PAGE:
Prof Sam Moore
Prof SW Moore has been the head of the Paediatric Surgery Division at the University of Stellenbosch since his appointment in 1991. He has a long standing interest in a number of research fields, more particularly in Hirschsprungs disease (congenital Aganglionosis), as well as the MEN2 syndromes and congenital cancers and tumours.
Following qualification as a Medical practitioner at the University of Cape Town and a stint of training in the UK, he returned to Durban in KZN to complete his surgical studies. A period of rural medicine in Lesotho followed where he was one of only 2 qualified surgeons in that country, eventually serving on the Medical and Dental council and chairman of the private Health Association of Lesotho.
His return to Cape Town necessitated a period at the Red Cross children’s hospital, as well as Doctoral studies before transferring to the University of Stellenbosch Medical faculty at Tygerberg in 1991.
He has published widely in these and other areas being the author of more than 150 publications, the majority of which are as first or senior author.
Among many other things he was chairman of the “thinktank” into restructuring the genetic services at Tygerberg and the subsequent establishment of GENRED (the centre for Genetic Research and Education)
His interest and involvement in clinical and laboratory genetics started during his Doctoral studies at the University of Cape Town, due to the observed familial nature of certain patients with Hirschsprungs disease. Professor Moore has had a long fruitful working relationship with Prof M Zaahl in the areas of Hirschsprungs disease and the MEN2 syndromes. His initial project documented familial associations and collected DNA samples from known patients followed up all around the country. This material was then available when the link to the RET proto-oncogene was identified in 1992 and formed more than a third of the samples initially studied by Romeo et al. The association of RET with the MEN2 syndromes started about the same time. Other gene profiles investigated include the Endothelin B receptor, the CD18 gene and SOD-1 genes etc.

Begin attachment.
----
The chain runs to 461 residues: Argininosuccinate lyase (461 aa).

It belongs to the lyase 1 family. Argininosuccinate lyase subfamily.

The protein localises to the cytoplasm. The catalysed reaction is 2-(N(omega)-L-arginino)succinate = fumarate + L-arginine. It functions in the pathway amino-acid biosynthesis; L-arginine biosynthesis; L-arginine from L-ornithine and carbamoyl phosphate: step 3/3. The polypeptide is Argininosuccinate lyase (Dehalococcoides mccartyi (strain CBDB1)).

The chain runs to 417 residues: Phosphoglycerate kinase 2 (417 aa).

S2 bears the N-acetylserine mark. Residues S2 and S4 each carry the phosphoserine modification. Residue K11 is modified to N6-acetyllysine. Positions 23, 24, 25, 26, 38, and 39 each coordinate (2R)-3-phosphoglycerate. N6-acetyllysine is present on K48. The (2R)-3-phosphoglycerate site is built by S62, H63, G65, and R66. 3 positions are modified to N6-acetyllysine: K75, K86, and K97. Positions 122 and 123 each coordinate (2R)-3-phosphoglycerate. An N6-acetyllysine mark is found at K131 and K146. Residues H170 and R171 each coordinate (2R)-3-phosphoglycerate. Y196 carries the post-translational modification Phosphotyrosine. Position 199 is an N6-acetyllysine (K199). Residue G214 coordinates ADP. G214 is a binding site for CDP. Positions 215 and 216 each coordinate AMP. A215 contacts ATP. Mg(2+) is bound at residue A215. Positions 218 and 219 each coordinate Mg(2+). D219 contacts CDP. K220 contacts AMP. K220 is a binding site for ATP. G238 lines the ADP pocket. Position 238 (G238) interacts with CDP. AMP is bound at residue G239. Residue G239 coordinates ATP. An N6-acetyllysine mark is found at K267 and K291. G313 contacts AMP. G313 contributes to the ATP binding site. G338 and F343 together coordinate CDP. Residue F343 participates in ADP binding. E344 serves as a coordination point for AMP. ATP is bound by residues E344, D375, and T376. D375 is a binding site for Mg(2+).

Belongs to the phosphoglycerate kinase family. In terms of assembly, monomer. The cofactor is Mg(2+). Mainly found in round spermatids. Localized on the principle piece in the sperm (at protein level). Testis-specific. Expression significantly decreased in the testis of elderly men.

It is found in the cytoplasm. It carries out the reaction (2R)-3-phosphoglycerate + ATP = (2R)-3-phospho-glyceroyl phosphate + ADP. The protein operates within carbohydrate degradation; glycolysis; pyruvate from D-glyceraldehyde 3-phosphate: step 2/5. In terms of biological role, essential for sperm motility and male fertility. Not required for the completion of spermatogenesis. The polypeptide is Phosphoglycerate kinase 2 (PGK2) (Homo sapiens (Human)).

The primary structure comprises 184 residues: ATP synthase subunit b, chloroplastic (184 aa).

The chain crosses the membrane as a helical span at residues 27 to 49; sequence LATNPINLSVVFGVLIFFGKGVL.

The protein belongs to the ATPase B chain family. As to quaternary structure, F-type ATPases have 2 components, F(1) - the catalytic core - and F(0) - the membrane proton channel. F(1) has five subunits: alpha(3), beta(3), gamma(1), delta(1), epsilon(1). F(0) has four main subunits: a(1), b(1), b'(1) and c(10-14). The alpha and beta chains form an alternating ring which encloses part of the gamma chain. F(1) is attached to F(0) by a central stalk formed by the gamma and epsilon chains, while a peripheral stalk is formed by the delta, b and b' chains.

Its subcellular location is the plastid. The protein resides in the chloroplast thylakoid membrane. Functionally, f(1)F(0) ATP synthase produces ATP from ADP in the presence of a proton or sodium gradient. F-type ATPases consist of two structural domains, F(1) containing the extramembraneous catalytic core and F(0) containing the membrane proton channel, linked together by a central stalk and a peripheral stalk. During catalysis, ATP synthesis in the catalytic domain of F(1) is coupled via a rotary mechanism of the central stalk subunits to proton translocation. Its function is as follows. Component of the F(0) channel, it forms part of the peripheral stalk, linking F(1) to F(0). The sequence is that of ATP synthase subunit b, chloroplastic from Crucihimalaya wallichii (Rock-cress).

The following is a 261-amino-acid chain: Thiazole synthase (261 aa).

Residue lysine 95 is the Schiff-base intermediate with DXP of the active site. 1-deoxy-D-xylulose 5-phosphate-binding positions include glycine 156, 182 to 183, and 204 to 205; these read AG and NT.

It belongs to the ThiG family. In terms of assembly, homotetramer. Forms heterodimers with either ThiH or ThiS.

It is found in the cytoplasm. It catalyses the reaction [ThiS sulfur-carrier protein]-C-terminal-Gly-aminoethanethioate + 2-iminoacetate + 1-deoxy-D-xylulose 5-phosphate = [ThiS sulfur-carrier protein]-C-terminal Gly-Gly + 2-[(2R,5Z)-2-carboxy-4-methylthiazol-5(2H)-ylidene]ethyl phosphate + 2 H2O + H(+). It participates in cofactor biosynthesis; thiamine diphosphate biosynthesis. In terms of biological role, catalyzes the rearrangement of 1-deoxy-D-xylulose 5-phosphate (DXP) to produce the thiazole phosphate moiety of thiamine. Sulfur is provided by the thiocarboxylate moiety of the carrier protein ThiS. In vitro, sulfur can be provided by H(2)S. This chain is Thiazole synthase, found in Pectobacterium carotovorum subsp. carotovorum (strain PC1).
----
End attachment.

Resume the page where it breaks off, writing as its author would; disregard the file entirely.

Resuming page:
He also has a long standing association with the molecular biology of the acetylcholinesterase molecule where he has collaborated with Dr Glynnis Johnson over many years.
Dr. Kathryn Robson
Kathryn Robson graduated from University College London in 1976 with an honours degree in Biochemistry. She obtained her PhD from University College London in 1979 entitled “The molecular basis of antigenic variation of foot-and-mouth disease virus” under the supervision of Professor Fred Brown FRS. This led to postdoctoral work at Baylor College of Medicine in Houston with Professor Savio Woo, where she cloned the phenylalanine hydroxylase gene and was also involved in cloning the genes for amelogenin and α1 anti-chymotrypsin.
She joined Professor Sir David Weatherall’s group in Oxford in 1983 where she started working on the genetics of the malaria parasite Plasmodium falciparum. Her group has cloned and sequenced a number of malaria genes, one of which is currently undergoing vaccine trials.
In the mid-1990s she developed an interest in the inherited disorder of iron overload, haemochromatosis. For the last 15 or so years this has been the focus of her research interest.
More recently she has gained experience in health and safety issues, as well as tissue regulation and associated governance matters. She is also a scientific advisor to the Haemochromatosis Society and is a fellow of the Royal College of Pathologists.